Very interesting analysis, but wouldn't converting the Reform Party into an anti-globalist, pro-MAR, post-Trump successor party essentially turn it into a non-theocratic version of the Constitution Party? Not that there's anything wrong with that, the CP seems to be the least generally appealing of the big three third parties, maybe a revised Reform that's returned to its Perotista roots could supplant the CP for wider appeal.EPer: SR (not verified)
boom prices probably encourage overinvestment in new production which ultimately leads to a supply glut and a bust...the bust in turn leads to a long period of little new investment in exploration and exploitation while the older fields deplete, eventually leading to a period where demand outstrips supply and another boom..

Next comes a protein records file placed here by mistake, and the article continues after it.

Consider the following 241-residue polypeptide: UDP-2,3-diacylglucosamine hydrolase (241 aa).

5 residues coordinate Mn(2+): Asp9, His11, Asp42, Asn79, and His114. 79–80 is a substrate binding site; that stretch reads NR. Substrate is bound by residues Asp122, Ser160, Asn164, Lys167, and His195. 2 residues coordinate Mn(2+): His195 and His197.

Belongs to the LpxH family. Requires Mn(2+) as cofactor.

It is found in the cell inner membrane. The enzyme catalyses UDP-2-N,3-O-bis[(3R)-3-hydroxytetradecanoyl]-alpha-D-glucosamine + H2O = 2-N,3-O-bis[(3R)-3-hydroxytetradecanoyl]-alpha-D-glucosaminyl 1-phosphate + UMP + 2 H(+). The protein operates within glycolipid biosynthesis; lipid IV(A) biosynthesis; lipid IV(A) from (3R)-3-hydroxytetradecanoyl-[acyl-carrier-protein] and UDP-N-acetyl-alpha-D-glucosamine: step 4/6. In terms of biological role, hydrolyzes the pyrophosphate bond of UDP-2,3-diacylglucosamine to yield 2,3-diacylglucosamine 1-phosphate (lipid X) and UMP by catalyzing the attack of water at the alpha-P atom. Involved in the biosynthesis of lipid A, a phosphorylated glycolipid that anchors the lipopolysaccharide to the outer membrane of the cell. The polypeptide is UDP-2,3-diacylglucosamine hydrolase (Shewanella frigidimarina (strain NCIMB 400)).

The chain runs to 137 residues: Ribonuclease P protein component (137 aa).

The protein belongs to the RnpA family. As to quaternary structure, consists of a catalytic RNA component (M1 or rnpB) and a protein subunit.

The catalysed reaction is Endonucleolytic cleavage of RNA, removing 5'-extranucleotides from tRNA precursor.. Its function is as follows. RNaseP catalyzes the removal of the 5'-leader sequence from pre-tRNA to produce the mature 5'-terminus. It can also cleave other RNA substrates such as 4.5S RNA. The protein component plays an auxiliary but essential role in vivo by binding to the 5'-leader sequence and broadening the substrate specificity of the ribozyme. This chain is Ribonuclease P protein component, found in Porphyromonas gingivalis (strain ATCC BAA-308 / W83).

Forgot to see if there is a cycle pattern to oil boom and bust.
A billionaire and here come the Clintons.
oil crashed to $7 a barrel in 1986, and except for a few geopolitcal spikes, stayed in a range below $25 a barrel till about 1998...
It seems prices plummeted in the 90's and stayed that way for at least a decade but I'm not sure. Do you know?
BTW: I am modifying the site code and have been, why no writing. Almost at a stopping point. Email me if anyone sees weird bugs of course.